When you read your story, does it sound off, maybe you can’t quite put your finger on it, but you know you’ve done something wrong? Sometimes–maybe even lots of times–there are simple fixes. These writer’s tips will come at you once a week, giving you plenty of time to go through your story and make the adjustments.
Today’s tip: Submittals must be done right.
Take it from one who’s been there, when agents and editors see a manuscript with formatting and grammar errors, they know right away the author hasn’t done the basic groundwork needed to submit an Inquiry. To them, that means the mss will not be polished–and thus, not worth the agent’s time.
Don’t blare that message to the person you desperately need to take you seriously. Follow your mom’s advice: Put your best foot forward every time you’re in public. In this case, ‘public’ is the eyes of the person who holds your future in your hands.
Here are a few simple rules:
- Double-space the mss. The Query letter can be single-spaced, but not your submittal
- Address the agent by name, not ‘Dear Sir/Madame’. Take the time to get the name of the agent who handles your genre from the website.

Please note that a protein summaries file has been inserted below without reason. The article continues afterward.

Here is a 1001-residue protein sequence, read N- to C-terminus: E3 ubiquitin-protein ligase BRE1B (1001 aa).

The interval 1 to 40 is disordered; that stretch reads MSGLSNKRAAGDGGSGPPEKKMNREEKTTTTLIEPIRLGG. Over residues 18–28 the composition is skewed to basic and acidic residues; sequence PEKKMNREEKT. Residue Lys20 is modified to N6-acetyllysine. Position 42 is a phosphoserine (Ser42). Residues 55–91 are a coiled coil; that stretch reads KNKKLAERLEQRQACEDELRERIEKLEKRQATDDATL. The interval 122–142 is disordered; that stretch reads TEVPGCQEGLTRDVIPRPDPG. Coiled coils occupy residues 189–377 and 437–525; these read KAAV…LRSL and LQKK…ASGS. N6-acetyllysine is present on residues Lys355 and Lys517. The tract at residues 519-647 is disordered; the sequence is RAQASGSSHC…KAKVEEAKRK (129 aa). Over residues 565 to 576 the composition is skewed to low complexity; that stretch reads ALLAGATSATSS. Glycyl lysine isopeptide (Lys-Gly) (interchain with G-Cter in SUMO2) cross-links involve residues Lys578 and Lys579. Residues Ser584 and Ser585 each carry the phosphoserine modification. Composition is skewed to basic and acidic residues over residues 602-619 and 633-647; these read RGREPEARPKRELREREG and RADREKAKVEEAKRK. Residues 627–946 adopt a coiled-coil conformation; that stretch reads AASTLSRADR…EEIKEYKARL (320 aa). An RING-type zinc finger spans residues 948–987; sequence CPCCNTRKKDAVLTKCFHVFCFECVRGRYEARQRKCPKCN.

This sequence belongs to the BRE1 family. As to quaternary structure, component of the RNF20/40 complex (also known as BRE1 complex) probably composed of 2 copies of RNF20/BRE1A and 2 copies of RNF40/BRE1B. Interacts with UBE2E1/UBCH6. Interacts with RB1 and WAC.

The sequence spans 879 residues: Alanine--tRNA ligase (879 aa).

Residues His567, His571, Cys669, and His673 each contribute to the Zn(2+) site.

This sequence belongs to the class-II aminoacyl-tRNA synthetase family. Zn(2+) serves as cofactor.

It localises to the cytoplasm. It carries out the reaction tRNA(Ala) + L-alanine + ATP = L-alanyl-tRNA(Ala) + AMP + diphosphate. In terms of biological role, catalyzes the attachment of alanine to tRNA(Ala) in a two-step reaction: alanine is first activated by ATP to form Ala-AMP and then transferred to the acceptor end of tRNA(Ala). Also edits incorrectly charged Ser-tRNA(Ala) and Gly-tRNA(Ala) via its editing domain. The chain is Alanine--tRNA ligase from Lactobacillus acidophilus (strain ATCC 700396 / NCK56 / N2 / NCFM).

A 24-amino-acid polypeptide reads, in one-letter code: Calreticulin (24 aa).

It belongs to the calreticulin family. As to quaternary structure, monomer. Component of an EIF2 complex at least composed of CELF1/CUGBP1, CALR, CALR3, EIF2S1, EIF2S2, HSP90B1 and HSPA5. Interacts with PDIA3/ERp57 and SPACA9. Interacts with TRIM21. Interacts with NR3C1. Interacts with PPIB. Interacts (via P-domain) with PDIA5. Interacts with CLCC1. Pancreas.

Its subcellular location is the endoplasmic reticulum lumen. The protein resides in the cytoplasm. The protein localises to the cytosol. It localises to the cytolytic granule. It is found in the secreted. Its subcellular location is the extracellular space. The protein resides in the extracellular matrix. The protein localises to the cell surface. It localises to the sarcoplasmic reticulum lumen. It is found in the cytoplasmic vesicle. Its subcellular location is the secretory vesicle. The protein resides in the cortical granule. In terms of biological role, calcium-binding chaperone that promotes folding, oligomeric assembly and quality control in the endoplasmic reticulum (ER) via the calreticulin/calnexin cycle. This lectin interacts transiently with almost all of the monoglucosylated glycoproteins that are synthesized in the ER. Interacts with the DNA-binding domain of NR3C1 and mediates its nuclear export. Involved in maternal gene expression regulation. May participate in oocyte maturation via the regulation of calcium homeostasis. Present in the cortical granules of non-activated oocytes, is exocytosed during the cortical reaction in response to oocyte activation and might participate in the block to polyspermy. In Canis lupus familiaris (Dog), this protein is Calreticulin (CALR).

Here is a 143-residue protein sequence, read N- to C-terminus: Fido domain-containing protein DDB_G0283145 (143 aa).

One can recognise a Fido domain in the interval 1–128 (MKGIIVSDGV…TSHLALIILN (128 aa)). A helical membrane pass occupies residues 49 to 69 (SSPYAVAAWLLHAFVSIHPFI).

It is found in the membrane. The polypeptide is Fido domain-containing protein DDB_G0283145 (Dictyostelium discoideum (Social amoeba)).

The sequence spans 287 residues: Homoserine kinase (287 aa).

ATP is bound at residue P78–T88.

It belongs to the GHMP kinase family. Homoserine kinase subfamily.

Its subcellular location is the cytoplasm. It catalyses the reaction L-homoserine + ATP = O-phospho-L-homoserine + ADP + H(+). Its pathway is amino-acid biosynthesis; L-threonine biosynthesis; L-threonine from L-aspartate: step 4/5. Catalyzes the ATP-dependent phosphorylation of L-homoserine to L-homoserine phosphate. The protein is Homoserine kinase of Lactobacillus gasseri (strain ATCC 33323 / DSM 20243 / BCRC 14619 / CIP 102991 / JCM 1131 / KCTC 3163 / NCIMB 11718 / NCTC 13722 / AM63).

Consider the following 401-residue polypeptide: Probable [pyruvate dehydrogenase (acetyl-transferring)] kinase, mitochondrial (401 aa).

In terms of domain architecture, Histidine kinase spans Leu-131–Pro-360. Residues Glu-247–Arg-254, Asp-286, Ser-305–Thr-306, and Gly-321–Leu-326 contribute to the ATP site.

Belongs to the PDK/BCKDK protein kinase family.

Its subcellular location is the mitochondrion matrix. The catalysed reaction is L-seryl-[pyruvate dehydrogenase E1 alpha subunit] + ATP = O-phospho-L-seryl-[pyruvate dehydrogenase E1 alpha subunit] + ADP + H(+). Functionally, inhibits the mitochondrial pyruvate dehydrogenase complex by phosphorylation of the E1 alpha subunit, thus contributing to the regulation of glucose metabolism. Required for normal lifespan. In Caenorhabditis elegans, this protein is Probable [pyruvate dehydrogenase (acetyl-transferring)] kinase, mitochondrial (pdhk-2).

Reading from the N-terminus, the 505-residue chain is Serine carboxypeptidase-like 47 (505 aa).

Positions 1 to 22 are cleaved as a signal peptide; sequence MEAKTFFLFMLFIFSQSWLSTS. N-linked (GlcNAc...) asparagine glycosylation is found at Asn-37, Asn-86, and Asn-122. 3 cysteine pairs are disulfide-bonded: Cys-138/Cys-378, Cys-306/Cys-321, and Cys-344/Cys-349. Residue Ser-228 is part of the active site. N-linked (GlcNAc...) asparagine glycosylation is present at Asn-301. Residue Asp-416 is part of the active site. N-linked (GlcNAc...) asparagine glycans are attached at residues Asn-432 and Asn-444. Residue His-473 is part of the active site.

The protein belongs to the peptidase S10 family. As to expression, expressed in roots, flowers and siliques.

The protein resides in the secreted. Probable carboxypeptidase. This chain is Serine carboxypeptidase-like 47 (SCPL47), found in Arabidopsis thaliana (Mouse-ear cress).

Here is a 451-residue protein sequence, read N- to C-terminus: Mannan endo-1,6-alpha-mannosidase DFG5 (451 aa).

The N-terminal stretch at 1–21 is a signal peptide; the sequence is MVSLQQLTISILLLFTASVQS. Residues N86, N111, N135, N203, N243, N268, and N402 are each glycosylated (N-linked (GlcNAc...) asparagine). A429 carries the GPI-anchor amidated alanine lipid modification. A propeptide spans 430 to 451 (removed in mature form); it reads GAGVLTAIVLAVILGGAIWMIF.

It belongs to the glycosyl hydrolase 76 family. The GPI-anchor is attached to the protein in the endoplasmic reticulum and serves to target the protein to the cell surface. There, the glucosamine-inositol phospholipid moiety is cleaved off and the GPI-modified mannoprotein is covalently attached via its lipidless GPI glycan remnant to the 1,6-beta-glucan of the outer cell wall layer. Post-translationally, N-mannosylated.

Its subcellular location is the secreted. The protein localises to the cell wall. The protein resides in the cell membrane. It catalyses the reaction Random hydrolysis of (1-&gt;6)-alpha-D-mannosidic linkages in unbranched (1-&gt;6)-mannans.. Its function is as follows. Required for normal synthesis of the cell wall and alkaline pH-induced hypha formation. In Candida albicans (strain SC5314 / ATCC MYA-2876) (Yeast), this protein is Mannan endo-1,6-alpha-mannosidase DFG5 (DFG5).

- Keep the Query to one page. If they want more, they’ll ask.
- 12-point font is standard and Courier or Times New Roman. Don’t try to be fancy or slip by with font size 11. They’ll notice.
- ‘SASE’ means ‘self-addressed stamped envelope’. Send one if they request one.
- Have one-inch margins.
That’s it. That’s formatting. Now be as creative as you can about selling your story.
What other formatting tips would you recommend?
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Jacqui Murray is the author of the popular Building a Midshipman, the story of her daughter’s journey from high school to United States Naval Academy. She is webmaster for six blogs, an Amazon Vine Voice book reviewer, a columnist for Examiner.com and TeachHUB, Editorial Review Board member for Journal for Computing Teachers, Cisco guest blog, Technology in Education featured blogger, IMS tech expert, and a bi-monthly contributor to Today’s Author. In her free time, she is the editor of a K-8 technology curriculum, K-8 keyboard curriculum, K-8 Digital Citizenship curriculum, and creator of technology training books for how to integrate technology in education. Currently, she’s editing a thriller that should be out to publishers next summer. Contact Jacqui at her writing office or her tech lab, Ask a Tech Teacher.